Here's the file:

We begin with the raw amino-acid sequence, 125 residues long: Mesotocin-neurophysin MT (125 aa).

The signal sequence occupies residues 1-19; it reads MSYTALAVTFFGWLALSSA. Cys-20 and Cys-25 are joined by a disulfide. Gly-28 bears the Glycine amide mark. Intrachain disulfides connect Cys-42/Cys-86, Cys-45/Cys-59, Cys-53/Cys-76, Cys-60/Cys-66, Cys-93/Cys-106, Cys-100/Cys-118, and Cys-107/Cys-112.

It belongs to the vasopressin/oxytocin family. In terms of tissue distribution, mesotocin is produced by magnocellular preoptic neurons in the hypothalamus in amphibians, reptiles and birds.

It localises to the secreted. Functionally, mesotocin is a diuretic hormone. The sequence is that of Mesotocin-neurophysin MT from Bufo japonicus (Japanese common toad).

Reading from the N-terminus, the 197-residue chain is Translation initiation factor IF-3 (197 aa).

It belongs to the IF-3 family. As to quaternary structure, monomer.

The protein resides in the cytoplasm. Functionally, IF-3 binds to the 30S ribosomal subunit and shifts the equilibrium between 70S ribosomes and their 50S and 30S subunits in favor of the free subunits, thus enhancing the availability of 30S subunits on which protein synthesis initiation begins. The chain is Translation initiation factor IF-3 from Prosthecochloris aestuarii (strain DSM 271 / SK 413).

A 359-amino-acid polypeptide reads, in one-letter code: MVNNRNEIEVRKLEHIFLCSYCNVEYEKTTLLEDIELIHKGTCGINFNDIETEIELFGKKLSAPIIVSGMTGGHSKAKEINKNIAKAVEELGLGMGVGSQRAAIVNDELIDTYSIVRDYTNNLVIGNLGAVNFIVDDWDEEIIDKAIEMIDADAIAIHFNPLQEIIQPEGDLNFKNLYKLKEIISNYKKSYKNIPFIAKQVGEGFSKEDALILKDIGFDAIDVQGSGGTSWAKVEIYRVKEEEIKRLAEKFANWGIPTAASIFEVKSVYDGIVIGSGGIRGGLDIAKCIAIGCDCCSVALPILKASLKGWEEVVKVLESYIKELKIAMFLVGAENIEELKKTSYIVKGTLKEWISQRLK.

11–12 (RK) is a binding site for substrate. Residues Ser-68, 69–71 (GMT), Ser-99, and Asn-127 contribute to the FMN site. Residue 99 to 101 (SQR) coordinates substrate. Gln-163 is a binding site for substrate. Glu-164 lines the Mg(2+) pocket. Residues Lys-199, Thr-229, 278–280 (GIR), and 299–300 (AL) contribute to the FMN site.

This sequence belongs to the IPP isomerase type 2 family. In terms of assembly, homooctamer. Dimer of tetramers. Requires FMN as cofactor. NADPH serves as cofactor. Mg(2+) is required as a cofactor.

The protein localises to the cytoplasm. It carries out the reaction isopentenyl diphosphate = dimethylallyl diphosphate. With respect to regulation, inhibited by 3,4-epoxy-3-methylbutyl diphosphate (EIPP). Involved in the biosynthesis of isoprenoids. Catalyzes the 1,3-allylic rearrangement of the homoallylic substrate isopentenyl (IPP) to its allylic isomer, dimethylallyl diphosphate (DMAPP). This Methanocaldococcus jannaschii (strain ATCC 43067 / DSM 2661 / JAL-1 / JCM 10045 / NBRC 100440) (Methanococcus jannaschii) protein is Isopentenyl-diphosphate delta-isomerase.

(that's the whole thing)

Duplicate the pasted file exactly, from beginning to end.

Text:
We begin with the raw amino-acid sequence, 125 residues long: Mesotocin-neurophysin MT (125 aa).

The signal sequence occupies residues 1-19; it reads MSYTALAVTFFGWLALSSA. Cys-20 and Cys-25 are joined by a disulfide. Gly-28 bears the Glycine amide mark. Intrachain disulfides connect Cys-42/Cys-86, Cys-45/Cys-59, Cys-53/Cys-76, Cys-60/Cys-66, Cys-93/Cys-106, Cys-100/Cys-118, and Cys-107/Cys-112.

It belongs to the vasopressin/oxytocin family. In terms of tissue distribution, mesotocin is produced by magnocellular preoptic neurons in the hypothalamus in amphibians, reptiles and birds.

It localises to the secreted. Functionally, mesotocin is a diuretic hormone. The sequence is that of Mesotocin-neurophysin MT from Bufo japonicus (Japanese common toad).

Reading from the N-terminus, the 197-residue chain is Translation initiation factor IF-3 (197 aa).

It belongs to the IF-3 family. As to quaternary structure, monomer.

The protein resides in the cytoplasm. Functionally, IF-3 binds to the 30S ribosomal subunit and shifts the equilibrium between 70S ribosomes and their 50S and 30S subunits in favor of the free subunits, thus enhancing the availability of 30S subunits on which protein synthesis initiation begins. The chain is Translation initiation factor IF-3 from Prosthecochloris aestuarii (strain DSM 271 / SK 413).

A 359-amino-acid polypeptide reads, in one-letter code: MVNNRNEIEVRKLEHIFLCSYCNVEYEKTTLLEDIELIHKGTCGINFNDIETEIELFGKKLSAPIIVSGMTGGHSKAKEINKNIAKAVEELGLGMGVGSQRAAIVNDELIDTYSIVRDYTNNLVIGNLGAVNFIVDDWDEEIIDKAIEMIDADAIAIHFNPLQEIIQPEGDLNFKNLYKLKEIISNYKKSYKNIPFIAKQVGEGFSKEDALILKDIGFDAIDVQGSGGTSWAKVEIYRVKEEEIKRLAEKFANWGIPTAASIFEVKSVYDGIVIGSGGIRGGLDIAKCIAIGCDCCSVALPILKASLKGWEEVVKVLESYIKELKIAMFLVGAENIEELKKTSYIVKGTLKEWISQRLK.

11–12 (RK) is a binding site for substrate. Residues Ser-68, 69–71 (GMT), Ser-99, and Asn-127 contribute to the FMN site. Residue 99 to 101 (SQR) coordinates substrate. Gln-163 is a binding site for substrate. Glu-164 lines the Mg(2+) pocket. Residues Lys-199, Thr-229, 278–280 (GIR), and 299–300 (AL) contribute to the FMN site.

This sequence belongs to the IPP isomerase type 2 family. In terms of assembly, homooctamer. Dimer of tetramers. Requires FMN as cofactor. NADPH serves as cofactor. Mg(2+) is required as a cofactor.

The protein localises to the cytoplasm. It carries out the reaction isopentenyl diphosphate = dimethylallyl diphosphate. With respect to regulation, inhibited by 3,4-epoxy-3-methylbutyl diphosphate (EIPP). Involved in the biosynthesis of isoprenoids. Catalyzes the 1,3-allylic rearrangement of the homoallylic substrate isopentenyl (IPP) to its allylic isomer, dimethylallyl diphosphate (DMAPP). This Methanocaldococcus jannaschii (strain ATCC 43067 / DSM 2661 / JAL-1 / JCM 10045 / NBRC 100440) (Methanococcus jannaschii) protein is Isopentenyl-diphosphate delta-isomerase.